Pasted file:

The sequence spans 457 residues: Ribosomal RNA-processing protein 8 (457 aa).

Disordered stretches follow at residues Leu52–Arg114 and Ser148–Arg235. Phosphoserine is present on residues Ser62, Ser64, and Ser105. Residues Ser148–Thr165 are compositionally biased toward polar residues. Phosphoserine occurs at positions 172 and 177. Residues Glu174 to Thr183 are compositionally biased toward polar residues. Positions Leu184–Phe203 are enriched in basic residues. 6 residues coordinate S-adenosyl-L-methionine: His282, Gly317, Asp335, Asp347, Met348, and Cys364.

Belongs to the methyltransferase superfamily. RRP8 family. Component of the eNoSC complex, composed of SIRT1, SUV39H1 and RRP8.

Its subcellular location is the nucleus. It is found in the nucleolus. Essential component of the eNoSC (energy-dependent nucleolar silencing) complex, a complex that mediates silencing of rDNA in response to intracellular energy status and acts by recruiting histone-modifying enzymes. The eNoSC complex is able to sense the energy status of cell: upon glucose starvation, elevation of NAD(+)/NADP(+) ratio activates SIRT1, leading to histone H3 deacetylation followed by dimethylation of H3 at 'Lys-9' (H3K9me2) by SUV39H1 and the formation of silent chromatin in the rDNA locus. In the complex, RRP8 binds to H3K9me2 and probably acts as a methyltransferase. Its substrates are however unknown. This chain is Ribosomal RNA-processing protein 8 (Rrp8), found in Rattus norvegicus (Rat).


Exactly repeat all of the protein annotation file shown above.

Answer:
The sequence spans 457 residues: Ribosomal RNA-processing protein 8 (457 aa).

Disordered stretches follow at residues Leu52–Arg114 and Ser148–Arg235. Phosphoserine is present on residues Ser62, Ser64, and Ser105. Residues Ser148–Thr165 are compositionally biased toward polar residues. Phosphoserine occurs at positions 172 and 177. Residues Glu174 to Thr183 are compositionally biased toward polar residues. Positions Leu184–Phe203 are enriched in basic residues. 6 residues coordinate S-adenosyl-L-methionine: His282, Gly317, Asp335, Asp347, Met348, and Cys364.

Belongs to the methyltransferase superfamily. RRP8 family. Component of the eNoSC complex, composed of SIRT1, SUV39H1 and RRP8.

Its subcellular location is the nucleus. It is found in the nucleolus. Essential component of the eNoSC (energy-dependent nucleolar silencing) complex, a complex that mediates silencing of rDNA in response to intracellular energy status and acts by recruiting histone-modifying enzymes. The eNoSC complex is able to sense the energy status of cell: upon glucose starvation, elevation of NAD(+)/NADP(+) ratio activates SIRT1, leading to histone H3 deacetylation followed by dimethylation of H3 at 'Lys-9' (H3K9me2) by SUV39H1 and the formation of silent chromatin in the rDNA locus. In the complex, RRP8 binds to H3K9me2 and probably acts as a methyltransferase. Its substrates are however unknown. This chain is Ribosomal RNA-processing protein 8 (Rrp8), found in Rattus norvegicus (Rat).